Jane’s Note: I asked Brie from Romance Around the Corner if she would be interested in reviewing Meljean Brook’s Kraken King books because I felt like a) I’ve reviewed too many of Brook’s books and b) I kind of consider her a friend. So for transparency purposes it made sense to get someone else to do it.
Unfortunately Brie couldn’t come up with anything bad to say about these stories. Maybe you’ll have to read them for yourself to see what problems Brie couldn’t spot.
REVIEW: The Kraken King, Parts I-IV by Meljean Brook
- The Kraken King Part I: The Kraken King and the Scribbling Spinster
- The Kraken King Part II: The Kraken King and the Abominable Worm
- The Kraken King Part III: The Kraken King and the Fox’s Den
- The Kraken King Part IV: The Kraken King and the Inevitable Abduction
Dear Ms. Brook,
Now that the Guardian series is over, I’m happy to inform that my enthusiasm for your books hasn’t dimmed one bit, which is why The Kraken King was my most anticipated 2014 release. What I didn’t anticipate was that the book would come in serial form, something I’m coming to terms with, and the reason why this review is going to be mostly general and incomplete, because I’ve only read the first four parts and I’m trying to avoid spoilers.
Our heroine is Zenobia, Archimedes Fox’s sister. Archimedes is a famous adventurer who became popular after he started publishing novelized recounts of his travels; books that, unknown to the public, Zenobia writes for him. They are forced to live a lie, because Fox isn’t just an adventurer, and his real identity puts her in constant danger, so she lives a relatively quiet life filled with longing for the adventures that she’s only experienced through her brother’s letters and her imagination.
When Zenobia’s best friend asks her to accompany her to meet her husband halfway across the world, she jumps at the chance to finally go on a trip and do some direct research. She hires two bodyguards to accompany them, and embarks on her first real adventure that doesn’t involve getting kidnapped. And then, of course, everything goes wrong.
Before they reach their destination, the airship they’re traveling on is destroyed by a group of flyers. They are rescued by a man named Ariq, who takes them to a part of Australia known as Krakentown, a place that serves as a refuge for smugglers and revels. Zenobia quickly recognizes Ariq as the infamous rebel known as the Kraken King. She fears that if he finds out who she is, her brother will be in danger, so her plan is to leave town as soon as possible. The problem is that Ariq is torn between how much he likes her and how much he suspects her, so he’s not letting her got that easily, thus Zenobia’s mini adventure goes from planned and safe, to exciting and unpredictable.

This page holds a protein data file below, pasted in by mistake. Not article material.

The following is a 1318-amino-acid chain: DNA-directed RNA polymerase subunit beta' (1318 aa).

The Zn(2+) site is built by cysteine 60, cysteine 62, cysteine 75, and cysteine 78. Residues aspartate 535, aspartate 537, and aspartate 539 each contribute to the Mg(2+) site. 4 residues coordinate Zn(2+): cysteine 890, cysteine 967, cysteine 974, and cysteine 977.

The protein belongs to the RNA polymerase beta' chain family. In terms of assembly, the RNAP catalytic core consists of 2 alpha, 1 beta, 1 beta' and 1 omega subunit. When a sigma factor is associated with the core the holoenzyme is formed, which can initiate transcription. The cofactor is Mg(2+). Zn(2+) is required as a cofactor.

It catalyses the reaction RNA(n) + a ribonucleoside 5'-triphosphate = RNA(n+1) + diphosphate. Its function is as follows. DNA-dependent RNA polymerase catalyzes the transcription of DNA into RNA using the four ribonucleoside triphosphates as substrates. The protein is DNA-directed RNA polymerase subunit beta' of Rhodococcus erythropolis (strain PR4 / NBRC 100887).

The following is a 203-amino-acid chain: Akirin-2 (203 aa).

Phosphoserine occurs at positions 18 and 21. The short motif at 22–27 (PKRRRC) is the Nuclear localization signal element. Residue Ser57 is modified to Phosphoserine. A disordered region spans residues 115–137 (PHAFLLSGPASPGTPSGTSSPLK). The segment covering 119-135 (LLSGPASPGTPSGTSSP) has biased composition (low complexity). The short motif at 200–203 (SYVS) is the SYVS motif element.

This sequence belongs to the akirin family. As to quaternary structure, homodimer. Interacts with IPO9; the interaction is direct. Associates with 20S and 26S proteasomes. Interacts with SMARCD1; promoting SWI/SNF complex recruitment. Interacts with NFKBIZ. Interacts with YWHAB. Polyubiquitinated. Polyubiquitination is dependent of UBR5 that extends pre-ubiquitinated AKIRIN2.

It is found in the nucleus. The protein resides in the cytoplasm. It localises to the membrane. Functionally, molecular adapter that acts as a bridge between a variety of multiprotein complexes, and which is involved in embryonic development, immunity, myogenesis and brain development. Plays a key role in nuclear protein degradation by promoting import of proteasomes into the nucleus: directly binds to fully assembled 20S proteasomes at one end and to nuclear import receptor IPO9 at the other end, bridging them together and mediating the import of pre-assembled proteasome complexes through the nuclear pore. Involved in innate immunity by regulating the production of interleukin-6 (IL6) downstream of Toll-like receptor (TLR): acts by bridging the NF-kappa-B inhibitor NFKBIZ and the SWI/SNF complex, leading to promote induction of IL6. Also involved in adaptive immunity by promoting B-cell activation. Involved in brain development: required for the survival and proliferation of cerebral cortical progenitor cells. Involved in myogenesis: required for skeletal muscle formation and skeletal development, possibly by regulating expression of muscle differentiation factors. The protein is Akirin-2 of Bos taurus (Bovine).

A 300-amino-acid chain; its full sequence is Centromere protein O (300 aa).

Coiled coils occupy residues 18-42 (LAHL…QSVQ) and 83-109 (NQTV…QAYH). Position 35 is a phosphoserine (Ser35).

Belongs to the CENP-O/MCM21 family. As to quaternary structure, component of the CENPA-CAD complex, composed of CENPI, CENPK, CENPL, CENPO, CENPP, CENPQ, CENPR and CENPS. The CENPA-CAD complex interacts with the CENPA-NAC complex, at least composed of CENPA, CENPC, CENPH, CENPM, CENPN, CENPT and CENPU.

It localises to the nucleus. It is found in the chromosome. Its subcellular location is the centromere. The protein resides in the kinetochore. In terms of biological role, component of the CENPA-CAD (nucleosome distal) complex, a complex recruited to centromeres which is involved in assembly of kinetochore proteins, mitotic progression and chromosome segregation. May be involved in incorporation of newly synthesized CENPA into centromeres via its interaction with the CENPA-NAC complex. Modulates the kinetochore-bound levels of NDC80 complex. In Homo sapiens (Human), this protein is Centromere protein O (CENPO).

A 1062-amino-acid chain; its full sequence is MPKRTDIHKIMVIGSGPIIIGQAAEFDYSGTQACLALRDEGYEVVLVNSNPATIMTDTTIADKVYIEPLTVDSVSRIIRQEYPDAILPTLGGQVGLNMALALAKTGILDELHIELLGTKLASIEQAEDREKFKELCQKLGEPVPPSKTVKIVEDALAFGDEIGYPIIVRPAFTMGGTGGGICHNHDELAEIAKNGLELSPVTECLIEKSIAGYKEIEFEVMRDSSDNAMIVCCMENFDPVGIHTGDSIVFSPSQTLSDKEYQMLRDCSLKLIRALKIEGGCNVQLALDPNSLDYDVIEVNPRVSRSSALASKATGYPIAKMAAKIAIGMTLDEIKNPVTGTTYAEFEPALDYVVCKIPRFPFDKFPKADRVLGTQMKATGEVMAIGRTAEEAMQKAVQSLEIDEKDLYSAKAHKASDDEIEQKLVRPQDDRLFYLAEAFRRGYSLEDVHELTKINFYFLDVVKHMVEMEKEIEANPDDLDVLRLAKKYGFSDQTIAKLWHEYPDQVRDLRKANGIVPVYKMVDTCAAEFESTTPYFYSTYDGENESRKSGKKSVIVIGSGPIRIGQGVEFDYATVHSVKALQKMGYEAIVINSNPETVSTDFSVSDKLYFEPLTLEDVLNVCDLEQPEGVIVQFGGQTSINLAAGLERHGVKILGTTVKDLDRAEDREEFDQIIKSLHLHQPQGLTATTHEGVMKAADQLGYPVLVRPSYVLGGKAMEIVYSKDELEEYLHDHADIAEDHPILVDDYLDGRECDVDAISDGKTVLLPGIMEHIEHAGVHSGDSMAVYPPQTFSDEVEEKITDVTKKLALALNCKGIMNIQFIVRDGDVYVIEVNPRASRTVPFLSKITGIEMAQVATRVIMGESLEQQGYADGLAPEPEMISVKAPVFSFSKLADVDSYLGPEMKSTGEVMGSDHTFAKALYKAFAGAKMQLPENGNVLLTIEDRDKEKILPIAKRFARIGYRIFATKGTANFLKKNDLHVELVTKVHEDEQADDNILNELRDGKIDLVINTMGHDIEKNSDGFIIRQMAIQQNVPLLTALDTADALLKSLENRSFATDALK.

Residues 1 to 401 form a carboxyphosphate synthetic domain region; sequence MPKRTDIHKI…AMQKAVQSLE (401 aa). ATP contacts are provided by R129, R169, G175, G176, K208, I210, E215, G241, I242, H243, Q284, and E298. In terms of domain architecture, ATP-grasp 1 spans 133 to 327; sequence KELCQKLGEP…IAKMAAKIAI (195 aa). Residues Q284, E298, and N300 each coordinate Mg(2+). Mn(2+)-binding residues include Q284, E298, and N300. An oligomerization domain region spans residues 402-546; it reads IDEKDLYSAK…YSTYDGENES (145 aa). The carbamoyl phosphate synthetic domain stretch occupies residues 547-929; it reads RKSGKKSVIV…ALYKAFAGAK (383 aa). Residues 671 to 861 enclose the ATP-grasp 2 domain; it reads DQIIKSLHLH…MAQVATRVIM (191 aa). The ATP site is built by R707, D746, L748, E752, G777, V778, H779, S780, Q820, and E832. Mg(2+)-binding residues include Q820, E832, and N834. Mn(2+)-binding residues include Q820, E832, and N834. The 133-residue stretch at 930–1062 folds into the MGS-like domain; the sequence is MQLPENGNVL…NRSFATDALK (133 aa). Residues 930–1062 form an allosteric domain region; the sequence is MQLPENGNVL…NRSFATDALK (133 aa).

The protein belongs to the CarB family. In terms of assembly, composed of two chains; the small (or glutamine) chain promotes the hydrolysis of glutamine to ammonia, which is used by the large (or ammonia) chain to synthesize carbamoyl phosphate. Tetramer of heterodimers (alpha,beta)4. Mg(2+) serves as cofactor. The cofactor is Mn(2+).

In a Steampunk adventure series filled with clever inventions and zombies, the complex, compelling world-building should be its shining point, and still, your heroines are always the one element I keep getting back to. These remarkable women display a wide range of nuanced characteristics that let us know that strength comes in many shapes and forms. Zenobia, who, take my word for it, is simply fabulous, has many compelling and heroic character traits: loyalty, intelligence, self-awareness, patience, and resourcefulness, yet none of those are physical traits. She’s inventive, yes, but she isn’t physically strong. Instead, she relies on her intelligence, creativity and practicality. And when contrasted with larger-than-life Ariq, she never comes across as outmatched, demonstrating that these different forms of strength can be as empowering as the more physical kick-ass women.
And speaking of strength, Ariq, who may or may not have a huge dick, but who is certainly not a huge dick, is an alpha male who escapes labels by the sheer force of his complex characterization. Yes, this guy is the biggest and strongest of them all, but instead of irrational possessiveness, what he feels for Zenobia is awe, admiration, respect, and eventually, love. It’s also great to see a world that until this point had demonized all members of the Mongolian Horde, from the perspective of a Mongolian who rebelled against the cruelty of an empire, but who is, of course, capable of separating the tyrants from the people.
There are so many other things I want to mention, like how Zenobia and her friend are basically the only white characters in the story so far, or how finally this series has a villain that promises to be worthy of its adversaries and not just a weak afterthought added at the end, but this review is already long, and there’s one more praise I want to fit into this gush-fest: The Kraken King also happens to be the most romantic (half) book I’ve read this year. Zenobia and Ariq don’t spend that much time together, but it’s easy to believe in their potential romance, because what they see in each other is what we see in them. And unless something goes terribly wrong, I think the second half will be just as good, or at least I expect it to be. Parts I, II, III: B+; Part IV: A
As a final note for those who enjoy serials (and I guess for those who don’t), I thought the four parts were satisfying and had many elements that made them shine individually, while still working as a cohesive group. I, on the other hand, do not enjoy serials, and as much as I liked what I read so far, I wish I had all the parts (or the willpower to wait), because this fragmented reading experience is not for me.